Misadventures of a dedicated knitter …
Life is what it is and we muddle through. The one activity that keeps me grounded has always been knitting. Whether it be constructing a sock, sweater, blanket, or a trinket denoting my love of yarn and string, knitting has been at my side nearly 24/7. What happens, then, when events beyond our control keep our fingers from caressing the yarn and creating the fabric of our love? This question leads me to describe events of the past few weeks.
First, I began Summer’s End with high hopes of completing it in short order. I have taken a hiatus from such pursuits due to a hospitalisation and a surprise visitor. On July 15 I experienced a heightened BPD (Bad Pain Day) due to the issues stemming from an advanced caste of Osteoarthritis in my neck. This condition has plagued me for a very long time and is now creating much grief when it comes to knitting.
I’ve met with a surgeon to cure the issues of spinal stenosis (narrowing of the canal where the nerves live) that causes debilitating pains shooting from my neck area right down into my fingertips and, at best, a nasty pins and needles / tingling in my fingers and arm (right side). I’ve experienced partial paralysis and numbing fingers on my left side for nearly three years now. Needless to say that these issue are not always conducive to knitting. Life goes on, right?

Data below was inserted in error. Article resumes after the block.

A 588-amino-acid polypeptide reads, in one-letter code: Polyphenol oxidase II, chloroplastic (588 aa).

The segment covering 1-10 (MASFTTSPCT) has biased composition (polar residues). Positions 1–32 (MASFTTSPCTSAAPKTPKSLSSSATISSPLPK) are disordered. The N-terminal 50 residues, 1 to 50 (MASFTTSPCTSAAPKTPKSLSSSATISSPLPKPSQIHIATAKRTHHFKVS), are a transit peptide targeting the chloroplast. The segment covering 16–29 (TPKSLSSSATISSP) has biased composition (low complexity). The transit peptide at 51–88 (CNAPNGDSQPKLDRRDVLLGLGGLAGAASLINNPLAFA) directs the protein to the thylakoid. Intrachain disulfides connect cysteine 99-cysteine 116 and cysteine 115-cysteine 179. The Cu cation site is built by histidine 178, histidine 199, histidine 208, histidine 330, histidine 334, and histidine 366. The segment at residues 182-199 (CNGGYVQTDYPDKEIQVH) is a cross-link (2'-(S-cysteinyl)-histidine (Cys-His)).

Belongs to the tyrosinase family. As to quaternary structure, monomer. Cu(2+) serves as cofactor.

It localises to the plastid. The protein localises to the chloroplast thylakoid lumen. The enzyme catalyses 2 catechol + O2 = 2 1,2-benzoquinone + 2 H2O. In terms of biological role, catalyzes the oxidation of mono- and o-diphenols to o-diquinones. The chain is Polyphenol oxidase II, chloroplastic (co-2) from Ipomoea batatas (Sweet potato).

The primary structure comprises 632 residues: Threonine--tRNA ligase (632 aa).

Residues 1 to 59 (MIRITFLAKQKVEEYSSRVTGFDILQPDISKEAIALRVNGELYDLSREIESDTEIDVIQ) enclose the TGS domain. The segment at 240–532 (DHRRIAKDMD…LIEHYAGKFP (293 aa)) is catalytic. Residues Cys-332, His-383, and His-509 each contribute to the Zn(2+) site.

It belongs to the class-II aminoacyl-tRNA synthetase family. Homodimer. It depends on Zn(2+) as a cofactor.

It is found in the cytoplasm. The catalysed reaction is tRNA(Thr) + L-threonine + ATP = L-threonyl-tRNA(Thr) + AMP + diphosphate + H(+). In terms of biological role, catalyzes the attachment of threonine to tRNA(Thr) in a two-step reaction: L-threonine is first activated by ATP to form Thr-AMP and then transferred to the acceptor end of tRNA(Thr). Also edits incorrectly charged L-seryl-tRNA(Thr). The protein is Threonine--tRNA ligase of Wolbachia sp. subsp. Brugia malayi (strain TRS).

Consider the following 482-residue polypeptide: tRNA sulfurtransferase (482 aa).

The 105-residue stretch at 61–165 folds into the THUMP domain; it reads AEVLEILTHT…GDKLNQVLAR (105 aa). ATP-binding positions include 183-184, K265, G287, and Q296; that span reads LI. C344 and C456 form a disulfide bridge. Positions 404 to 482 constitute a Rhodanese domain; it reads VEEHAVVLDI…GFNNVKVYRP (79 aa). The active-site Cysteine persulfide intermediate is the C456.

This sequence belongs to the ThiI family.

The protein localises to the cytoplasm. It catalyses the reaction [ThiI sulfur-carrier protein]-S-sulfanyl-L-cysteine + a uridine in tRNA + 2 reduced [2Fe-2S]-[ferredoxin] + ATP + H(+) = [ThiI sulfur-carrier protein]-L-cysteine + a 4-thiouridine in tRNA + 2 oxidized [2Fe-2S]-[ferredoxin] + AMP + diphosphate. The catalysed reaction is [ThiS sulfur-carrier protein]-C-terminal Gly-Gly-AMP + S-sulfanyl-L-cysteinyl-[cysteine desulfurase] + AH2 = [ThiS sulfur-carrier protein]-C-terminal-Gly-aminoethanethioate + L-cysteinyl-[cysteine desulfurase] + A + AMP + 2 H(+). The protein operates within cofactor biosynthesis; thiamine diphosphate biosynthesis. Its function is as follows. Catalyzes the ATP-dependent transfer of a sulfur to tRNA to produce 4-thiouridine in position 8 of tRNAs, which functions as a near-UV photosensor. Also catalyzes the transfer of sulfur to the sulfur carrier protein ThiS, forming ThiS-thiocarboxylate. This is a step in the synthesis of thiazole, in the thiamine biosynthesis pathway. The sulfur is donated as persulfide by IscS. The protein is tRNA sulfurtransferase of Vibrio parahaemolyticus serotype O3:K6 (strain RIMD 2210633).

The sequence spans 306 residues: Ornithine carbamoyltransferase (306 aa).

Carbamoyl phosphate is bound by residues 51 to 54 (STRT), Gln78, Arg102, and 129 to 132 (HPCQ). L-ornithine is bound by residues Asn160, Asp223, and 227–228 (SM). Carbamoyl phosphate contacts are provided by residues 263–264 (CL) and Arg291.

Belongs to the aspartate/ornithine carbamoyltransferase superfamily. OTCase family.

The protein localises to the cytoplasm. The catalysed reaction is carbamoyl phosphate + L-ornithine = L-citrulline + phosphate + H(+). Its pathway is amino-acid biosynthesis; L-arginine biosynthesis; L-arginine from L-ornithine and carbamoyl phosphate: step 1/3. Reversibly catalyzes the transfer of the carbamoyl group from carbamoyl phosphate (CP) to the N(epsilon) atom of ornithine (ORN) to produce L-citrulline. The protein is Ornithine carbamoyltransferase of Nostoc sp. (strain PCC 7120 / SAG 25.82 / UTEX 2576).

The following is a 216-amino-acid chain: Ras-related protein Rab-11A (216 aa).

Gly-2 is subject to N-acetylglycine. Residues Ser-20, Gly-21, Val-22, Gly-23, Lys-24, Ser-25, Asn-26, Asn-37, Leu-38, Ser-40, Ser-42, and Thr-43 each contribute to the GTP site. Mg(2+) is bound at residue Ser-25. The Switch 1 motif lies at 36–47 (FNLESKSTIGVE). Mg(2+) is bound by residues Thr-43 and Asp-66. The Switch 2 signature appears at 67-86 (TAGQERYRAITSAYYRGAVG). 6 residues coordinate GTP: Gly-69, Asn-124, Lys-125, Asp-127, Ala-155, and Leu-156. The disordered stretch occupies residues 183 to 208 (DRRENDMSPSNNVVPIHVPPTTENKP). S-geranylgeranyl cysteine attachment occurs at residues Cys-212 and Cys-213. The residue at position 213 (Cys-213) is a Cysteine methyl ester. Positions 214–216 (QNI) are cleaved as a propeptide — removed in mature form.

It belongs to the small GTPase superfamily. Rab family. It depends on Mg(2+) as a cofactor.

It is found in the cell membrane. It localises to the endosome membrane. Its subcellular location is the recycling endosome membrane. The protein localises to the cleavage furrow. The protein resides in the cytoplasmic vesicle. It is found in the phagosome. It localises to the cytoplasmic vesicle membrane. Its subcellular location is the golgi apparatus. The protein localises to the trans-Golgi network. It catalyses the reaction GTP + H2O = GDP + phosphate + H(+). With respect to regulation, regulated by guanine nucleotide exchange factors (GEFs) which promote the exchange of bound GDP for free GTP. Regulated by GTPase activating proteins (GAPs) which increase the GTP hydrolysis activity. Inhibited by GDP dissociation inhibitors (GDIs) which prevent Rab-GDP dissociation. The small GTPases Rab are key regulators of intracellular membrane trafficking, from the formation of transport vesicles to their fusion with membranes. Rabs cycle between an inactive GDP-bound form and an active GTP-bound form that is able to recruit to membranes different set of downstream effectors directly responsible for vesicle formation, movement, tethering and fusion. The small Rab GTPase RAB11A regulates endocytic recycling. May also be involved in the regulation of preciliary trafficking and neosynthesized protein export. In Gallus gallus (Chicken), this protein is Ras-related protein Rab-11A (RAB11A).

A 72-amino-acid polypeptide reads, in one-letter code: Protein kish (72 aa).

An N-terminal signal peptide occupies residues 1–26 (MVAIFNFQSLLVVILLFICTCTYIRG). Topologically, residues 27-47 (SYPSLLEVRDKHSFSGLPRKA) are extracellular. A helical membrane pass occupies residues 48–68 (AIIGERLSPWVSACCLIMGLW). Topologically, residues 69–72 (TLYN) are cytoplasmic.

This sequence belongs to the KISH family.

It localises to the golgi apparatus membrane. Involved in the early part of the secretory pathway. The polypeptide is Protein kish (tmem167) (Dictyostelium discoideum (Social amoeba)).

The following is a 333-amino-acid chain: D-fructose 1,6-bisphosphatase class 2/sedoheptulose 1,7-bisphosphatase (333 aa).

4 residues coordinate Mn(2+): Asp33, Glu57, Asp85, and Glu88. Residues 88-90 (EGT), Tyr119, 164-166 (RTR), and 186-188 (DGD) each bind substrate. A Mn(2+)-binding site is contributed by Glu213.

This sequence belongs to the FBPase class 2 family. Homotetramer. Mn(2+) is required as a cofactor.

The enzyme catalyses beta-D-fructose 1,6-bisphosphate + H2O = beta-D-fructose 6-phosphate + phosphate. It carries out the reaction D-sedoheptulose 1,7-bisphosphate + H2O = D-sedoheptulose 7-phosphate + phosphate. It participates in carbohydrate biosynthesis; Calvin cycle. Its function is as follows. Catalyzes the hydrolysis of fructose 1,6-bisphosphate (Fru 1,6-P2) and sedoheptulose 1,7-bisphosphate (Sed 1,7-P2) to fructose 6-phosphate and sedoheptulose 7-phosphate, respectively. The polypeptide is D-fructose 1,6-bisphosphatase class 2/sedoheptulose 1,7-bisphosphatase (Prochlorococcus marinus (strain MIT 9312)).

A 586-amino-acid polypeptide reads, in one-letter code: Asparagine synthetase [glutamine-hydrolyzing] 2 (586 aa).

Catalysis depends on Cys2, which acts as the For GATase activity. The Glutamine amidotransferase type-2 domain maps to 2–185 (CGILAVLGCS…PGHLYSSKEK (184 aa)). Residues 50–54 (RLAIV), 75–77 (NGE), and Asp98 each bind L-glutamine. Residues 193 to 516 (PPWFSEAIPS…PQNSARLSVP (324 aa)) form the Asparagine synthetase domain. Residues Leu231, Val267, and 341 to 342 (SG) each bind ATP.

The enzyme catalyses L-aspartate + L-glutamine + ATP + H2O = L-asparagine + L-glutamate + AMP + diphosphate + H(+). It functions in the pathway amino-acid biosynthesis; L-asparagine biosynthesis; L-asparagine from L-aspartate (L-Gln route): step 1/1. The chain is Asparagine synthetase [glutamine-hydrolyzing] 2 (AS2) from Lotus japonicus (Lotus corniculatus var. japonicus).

Normally I’m fairly patient with a full understanding of the woes of our Canadian health care system. I understand the frustrations of an overworked medical staff. I patiently await for referrals and the like to come about. However, when I have a general practitioner and an emergency room doctor intently tell me that surgery is necessary I become a little less patient and a little more eager to make it through the system and receive some sort of resolution. Am I expecting too much?
Since July 13 I’ve more BPDs than is usual for me. Excruciating pain radiates into my head and acts like a severe migraine (not good for knitting). On one such day I made my way, under the direction of my family doctor, to the Emergency Room. I spent over 10 hours on some lovely morphine, but unable to knit. I was led to believe that I would receive surgical intervention to deal with the issues once and for all. Near the end of the stint, another Neuro Surgeon came by and decided against surgery and against an immediate MRI and sent me on my way with advice to merely adjust my pain medications and he will go off on holiday the very next day.
I did just that and the new pain medications have been alleviating the bulk of the pain. All is well? I’ve slowly increased the knitting time over the past few weeks. I am now in the system once again and waiting for a Neurologist consult to rule out things like Multiple Sclerosis as the root of the issues. (Never mind this was ruled out three years ago!) The Neurologist has a wait list of 18 mos. minimum. In the meantime, the only option that is left is to visit the ER each and every time I experience a BPD. I continue to use the meagre resources of the system until a surgeon takes pity on me (or gets sick of me, whichever comes first) and suffer the resulting pains and decreased quality of life all the while knowing full well what the root cause of the issue is.